A global foundation
The Ford Foundation’s commitment to mutual understanding between China and the United States began in the 1960s, with support for the development of the field of Chinese studies in the United States. In 1979, with the normalization of diplomatic relations between China and the US, we began a program of direct funding for academic and professional exchanges between institutions in China and their counterparts in the US. In 1988, the foundation opened its office in Beijing with the support of the State Council of the People’s Republic of China.
Aligned with China’s policy of “opening up and reform,” the foundation worked with Chinese academic institutions to strengthen the disciplines of international relations, economics, and law beginning in the mid-1980s. As needs and priorities identified by Chinese partners evolved, we added two programs in 1989 and 1990, in environment and development and in reproductive health. Our work in the field of education was introduced in 2001. Growing from these roots, our efforts now focus on supporting innovative institutions and individuals to work for a society that is more inclusive and harmonious. We also seek to share best practices with China’s emerging indigenous philanthropy sector to mobilize more resources in the service of social development.
In support of this work and consistent with Chinese priorities, as of 2015 the Ford Foundation has made grants totaling more than $356 million in China. Decisions pertaining to grantmaking in China are made by Elizabeth Knup, who leads the foundation’s work in China from our office in Beijing.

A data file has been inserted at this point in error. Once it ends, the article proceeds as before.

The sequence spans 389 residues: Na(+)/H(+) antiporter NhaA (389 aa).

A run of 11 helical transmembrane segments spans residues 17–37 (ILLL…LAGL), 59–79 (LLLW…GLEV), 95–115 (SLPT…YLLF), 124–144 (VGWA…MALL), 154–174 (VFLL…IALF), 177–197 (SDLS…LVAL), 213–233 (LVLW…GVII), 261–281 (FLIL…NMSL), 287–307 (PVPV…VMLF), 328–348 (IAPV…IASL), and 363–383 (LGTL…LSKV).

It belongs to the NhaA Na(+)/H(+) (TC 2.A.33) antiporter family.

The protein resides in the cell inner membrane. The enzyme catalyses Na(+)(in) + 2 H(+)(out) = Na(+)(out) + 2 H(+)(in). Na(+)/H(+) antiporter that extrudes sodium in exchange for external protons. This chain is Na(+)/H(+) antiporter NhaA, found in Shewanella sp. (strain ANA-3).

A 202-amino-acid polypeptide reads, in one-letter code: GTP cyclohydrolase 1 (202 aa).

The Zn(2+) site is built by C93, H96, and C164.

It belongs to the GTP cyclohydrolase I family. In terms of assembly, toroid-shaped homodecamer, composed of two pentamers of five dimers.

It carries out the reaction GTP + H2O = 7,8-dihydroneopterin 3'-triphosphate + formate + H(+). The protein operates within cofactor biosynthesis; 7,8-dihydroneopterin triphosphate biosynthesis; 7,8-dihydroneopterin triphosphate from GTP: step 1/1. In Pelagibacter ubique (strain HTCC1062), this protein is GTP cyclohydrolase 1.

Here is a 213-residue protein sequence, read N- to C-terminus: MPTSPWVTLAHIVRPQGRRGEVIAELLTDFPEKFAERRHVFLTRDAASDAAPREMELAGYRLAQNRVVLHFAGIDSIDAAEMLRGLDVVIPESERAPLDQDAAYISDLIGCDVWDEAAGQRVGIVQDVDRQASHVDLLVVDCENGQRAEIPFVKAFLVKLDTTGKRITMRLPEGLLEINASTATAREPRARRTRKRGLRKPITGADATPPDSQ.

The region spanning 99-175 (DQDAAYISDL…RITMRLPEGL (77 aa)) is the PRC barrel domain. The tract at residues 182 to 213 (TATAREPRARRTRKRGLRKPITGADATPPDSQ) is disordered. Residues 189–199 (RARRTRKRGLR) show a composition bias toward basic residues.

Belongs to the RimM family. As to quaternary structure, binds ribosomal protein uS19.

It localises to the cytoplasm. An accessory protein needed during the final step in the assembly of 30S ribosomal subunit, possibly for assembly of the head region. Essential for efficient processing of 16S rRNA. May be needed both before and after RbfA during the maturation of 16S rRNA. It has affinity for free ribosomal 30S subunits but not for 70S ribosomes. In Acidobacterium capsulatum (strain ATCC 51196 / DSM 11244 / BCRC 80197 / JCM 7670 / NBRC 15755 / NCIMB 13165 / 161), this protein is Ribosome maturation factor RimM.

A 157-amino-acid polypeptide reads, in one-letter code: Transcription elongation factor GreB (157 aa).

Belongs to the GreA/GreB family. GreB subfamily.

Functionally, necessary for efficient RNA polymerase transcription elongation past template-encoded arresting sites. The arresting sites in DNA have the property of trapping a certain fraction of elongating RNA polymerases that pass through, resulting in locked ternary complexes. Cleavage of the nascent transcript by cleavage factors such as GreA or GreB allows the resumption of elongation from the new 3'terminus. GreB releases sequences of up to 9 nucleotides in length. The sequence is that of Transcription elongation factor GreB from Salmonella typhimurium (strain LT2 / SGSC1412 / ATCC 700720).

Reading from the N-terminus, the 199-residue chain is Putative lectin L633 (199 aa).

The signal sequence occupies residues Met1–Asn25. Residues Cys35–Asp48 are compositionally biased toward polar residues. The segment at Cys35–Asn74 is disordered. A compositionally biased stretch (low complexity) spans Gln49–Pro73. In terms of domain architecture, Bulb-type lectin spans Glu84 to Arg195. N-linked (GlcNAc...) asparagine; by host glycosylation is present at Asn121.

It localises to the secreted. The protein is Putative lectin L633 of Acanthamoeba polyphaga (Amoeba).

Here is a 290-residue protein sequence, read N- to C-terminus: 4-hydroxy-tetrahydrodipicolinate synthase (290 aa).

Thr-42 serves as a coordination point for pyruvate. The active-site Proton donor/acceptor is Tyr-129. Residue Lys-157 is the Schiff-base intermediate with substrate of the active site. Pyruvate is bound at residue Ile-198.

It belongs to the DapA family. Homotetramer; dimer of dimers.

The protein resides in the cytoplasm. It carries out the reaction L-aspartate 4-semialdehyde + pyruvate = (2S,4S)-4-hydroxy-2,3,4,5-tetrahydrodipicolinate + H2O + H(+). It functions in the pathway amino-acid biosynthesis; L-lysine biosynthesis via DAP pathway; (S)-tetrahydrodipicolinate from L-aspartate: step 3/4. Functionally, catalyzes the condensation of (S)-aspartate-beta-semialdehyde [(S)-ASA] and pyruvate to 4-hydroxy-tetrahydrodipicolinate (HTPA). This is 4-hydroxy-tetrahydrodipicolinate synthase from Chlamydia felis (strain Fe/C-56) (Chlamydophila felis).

The Ford Foundation
The Ford Foundation was established in 1936, with an initial gift of $25,000 from Edsel Ford, whose father, Henry, founded the Ford Motor Company. When Edsel and Henry died in the mid-1940s, they left an additional $250,000 worth of Ford Motor stock to the foundation—creating the largest philanthropy in the world. Through prudent investment, this original endowment has grown to some $16 billion today. We have not raised any additional funds since the 1940s.
From 1936 to 1974, the foundation operated in Michigan under the leadership of Ford family members, using foundation resources for "scientific, educational and charitable purposes, all for the public welfare.” By 1974, the foundation had sold all its Ford Motor Company stock and no Ford family members were affiliated with the foundation. Since then, the foundation has been an independent, private organization.
In the 1940s the foundation commissioned a group of advisers to help determine how it could best serve society. The findings were published in 1950, in what became known as the Gaither Report. The report recommended that Ford become a worldwide philanthropy focused on solving humankind’s most pressing problems across multiple fields. In 1952, the foundation opened an office in India—its first outside the US. The following year, Ford moved its headquarters to New York City, a strategic location for the expanded international work. Over the next several decades, the foundation opened offices in many countries around the world. Today, we have offices in 10 countries, including the United States.